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Portraits of Washingtons
Sharples portraits of the Washingtons hang above the door to the front hall

This room was used by George Washington as his dining room and meeting room, and later by Henry Longfellow as his study.

From July 1775 to April 1776 Washington held conferences in this room with his generals: Israel Putnam, Artemas Ward, Charles Lee, Nathaniel Greene, and others.

In October 1775 he received a committee from the Congress headed by Benjamin Franklin. He welcomed both Quakers and Indians here. In this room, Washington decided that the best solution for the American colonies was to separate from England. Three months after he left Cambridge, the Declaration of Independence was signed. The idea of the United States as a separate country was born in this room.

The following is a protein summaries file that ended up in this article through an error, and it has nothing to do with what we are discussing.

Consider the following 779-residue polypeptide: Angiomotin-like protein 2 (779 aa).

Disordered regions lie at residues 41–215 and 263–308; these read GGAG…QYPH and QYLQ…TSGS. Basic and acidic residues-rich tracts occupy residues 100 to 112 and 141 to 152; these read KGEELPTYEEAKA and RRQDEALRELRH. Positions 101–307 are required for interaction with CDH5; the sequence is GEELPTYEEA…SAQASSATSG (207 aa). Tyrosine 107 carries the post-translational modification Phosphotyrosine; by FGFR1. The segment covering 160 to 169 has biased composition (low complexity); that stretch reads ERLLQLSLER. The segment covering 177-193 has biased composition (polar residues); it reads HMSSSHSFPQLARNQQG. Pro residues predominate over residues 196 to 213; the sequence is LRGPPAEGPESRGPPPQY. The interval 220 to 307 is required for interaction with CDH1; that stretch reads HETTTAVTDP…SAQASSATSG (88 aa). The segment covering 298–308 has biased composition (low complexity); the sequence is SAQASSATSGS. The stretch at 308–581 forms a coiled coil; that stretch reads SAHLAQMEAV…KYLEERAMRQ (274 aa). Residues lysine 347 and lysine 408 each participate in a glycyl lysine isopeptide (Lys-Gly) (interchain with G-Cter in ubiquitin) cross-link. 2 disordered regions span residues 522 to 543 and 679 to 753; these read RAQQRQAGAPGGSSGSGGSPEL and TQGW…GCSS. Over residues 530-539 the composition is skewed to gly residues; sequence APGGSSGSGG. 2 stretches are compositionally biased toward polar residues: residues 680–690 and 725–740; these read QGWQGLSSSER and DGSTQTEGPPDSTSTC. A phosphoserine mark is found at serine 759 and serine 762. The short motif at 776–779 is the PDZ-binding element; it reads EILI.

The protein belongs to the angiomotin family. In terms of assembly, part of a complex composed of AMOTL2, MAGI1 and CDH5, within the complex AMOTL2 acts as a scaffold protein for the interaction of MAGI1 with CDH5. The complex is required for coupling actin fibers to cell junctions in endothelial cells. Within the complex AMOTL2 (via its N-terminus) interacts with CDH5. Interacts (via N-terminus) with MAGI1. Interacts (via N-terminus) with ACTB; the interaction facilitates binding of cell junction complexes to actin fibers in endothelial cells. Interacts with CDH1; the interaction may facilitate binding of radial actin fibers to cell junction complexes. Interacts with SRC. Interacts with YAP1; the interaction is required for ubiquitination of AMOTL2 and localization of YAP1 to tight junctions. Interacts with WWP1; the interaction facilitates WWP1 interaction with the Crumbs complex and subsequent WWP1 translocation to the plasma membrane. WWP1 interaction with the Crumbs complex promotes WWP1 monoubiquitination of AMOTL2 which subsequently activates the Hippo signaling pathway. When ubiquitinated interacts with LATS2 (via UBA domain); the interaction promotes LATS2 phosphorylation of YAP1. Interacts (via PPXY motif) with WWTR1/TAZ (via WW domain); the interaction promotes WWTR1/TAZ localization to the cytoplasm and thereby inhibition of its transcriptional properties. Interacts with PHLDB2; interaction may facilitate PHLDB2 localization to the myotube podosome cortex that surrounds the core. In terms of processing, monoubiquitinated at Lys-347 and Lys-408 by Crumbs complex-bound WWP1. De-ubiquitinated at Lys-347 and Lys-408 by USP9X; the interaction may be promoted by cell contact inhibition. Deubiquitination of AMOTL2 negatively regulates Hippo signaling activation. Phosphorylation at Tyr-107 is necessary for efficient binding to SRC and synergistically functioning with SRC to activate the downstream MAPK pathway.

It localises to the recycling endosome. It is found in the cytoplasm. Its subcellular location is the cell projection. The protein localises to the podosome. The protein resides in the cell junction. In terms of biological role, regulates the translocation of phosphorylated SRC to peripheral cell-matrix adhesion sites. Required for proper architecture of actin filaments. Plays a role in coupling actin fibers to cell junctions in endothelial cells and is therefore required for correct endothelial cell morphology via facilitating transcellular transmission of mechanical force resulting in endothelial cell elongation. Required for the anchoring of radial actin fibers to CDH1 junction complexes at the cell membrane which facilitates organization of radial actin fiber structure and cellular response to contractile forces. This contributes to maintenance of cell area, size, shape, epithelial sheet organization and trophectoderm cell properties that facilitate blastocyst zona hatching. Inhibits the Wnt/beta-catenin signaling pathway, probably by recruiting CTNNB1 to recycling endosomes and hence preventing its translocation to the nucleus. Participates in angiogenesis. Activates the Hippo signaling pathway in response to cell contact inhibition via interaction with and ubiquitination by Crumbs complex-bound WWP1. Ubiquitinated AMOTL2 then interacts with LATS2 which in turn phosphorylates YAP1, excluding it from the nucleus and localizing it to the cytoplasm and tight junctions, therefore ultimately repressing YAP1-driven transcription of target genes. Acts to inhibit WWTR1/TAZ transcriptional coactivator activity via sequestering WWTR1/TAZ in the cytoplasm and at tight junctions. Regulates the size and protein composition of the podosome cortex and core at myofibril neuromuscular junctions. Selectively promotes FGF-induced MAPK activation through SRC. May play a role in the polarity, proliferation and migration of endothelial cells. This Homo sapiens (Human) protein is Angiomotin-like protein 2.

The Vassall family used this room as their dining room. When the Longfellows were first married this room was their dining room and parlor until 1845.
View of study Longfellow's study

From 1846 on, this room was used by Longfellow as his study. Almost everything has been left here as it was at the time of his death in 1882.

Fanny Longfellow often joined him to write in her journal or read to him, and the family enjoyed gathering here as well.

He wrote most of his poems here including "The Children's Hour"  in which he describes how his three daughters, “grave Alice, and laughing Allegra, and Edith with golden hair,” would enter this room by the “three doors left unguarded” and climb over the arms and back of his chair.

The old-fashioned folding desk on which the poet wrote is opened on the table.

Lap desk
Longfellow's folding desk

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© 2004 Longfellow National Historic Site